You don’t know the people who would do anything to escape. They hid diamonds underneath their skin so the Nazis couldn’t confiscate them, using them to buy passage through Europe to safer places. They were the people who would do anything for freedom, who escaped on boats to places where their lives wouldn’t be taken. And sometimes, when on those vessels, were turned away from different governments and sent back to the slaughter.
You don’t know the people who risked their lives to save people. Priests who took in hundreds of children and let them grow up safe in their care. There were the men who forged documents in order to give people the safe passage to other countries. There were the women who hid families under floorboards, in attics, far away from the prying eyes of the Nazis. They risked their lives. You don’t know them.
You do know many of the neighbors of the ones who were taken. They turned their heads, hoping to save their own skins, not realizing that there were certain things in this world worth dying for. You know them because they are you, Mr. Spicer. They are your boss, his friends and those who kowtow to his whims. You are them now, in this moment.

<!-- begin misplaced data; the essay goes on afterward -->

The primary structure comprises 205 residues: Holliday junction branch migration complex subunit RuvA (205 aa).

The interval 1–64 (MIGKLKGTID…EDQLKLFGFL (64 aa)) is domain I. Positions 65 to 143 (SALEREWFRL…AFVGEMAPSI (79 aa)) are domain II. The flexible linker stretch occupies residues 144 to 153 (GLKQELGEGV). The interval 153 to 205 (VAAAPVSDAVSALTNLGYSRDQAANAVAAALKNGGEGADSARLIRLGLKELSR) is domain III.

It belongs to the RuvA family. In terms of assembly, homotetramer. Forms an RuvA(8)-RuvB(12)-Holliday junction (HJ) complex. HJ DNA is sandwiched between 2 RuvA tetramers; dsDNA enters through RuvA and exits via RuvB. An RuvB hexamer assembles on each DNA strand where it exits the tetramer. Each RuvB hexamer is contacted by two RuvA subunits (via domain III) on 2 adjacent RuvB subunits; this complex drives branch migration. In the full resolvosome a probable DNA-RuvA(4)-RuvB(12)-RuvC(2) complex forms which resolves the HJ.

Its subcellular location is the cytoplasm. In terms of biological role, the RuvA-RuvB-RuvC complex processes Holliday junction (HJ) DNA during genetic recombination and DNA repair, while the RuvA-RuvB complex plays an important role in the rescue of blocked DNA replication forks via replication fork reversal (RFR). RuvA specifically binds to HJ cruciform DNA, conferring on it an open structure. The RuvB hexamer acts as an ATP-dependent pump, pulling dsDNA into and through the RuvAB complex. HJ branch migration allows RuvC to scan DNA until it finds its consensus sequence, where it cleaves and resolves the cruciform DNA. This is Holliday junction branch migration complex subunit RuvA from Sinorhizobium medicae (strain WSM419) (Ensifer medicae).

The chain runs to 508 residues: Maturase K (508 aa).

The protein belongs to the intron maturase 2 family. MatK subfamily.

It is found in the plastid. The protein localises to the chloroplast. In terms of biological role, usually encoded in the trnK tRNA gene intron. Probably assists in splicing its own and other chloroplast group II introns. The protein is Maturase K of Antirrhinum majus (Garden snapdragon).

They were you when you argued for banning people because of their faith. They were you when you dismissed the press simply because they disagreed with you and dissented. They were you when you have defended the actions of your boss, and affirmed his beliefs no matter how misguided they were.
Don’t believe me? If I asked you, at this moment, to take in a Muslim man, woman or child under pain of death at the hands, you’d probably shake your head and say absolutely not. You couldn’t risk that. Just proves my point: You don’t know shit.
You are not the one who understands the dangers of history repeating itself. Rather, you are the one trying to use it to your advantage, clean up the parts you don’t like and then play it for your puppeteering and spin doctoring.
You don’t know shit about it. You don’t know shit about the Holocaust.
I believe in the kindness of people, in the goodness of the world despite its evils. I’d like to believe we are better than another Holocaust. But with one hand you would take the evils of the past and with the other create the same exact circumstances that led to the past’s events.